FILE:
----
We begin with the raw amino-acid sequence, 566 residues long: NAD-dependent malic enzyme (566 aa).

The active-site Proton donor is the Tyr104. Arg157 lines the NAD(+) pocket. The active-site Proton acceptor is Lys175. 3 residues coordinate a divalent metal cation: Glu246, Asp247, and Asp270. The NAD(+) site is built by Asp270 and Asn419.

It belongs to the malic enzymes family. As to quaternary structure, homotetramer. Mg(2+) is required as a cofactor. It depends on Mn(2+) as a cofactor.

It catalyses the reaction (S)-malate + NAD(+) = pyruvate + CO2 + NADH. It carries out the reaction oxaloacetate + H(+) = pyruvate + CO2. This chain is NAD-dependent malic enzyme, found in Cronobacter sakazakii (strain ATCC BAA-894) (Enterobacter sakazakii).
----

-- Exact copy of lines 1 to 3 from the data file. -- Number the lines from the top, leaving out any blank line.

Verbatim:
We begin with the raw amino-acid sequence, 566 residues long: NAD-dependent malic enzyme (566 aa).

The active-site Proton donor is the Tyr104. Arg157 lines the NAD(+) pocket. The active-site Proton acceptor is Lys175. 3 residues coordinate a divalent metal cation: Glu246, Asp247, and Asp270. The NAD(+) site is built by Asp270 and Asn419.

It belongs to the malic enzymes family. As to quaternary structure, homotetramer. Mg(2+) is required as a cofactor. It depends on Mn(2+) as a cofactor.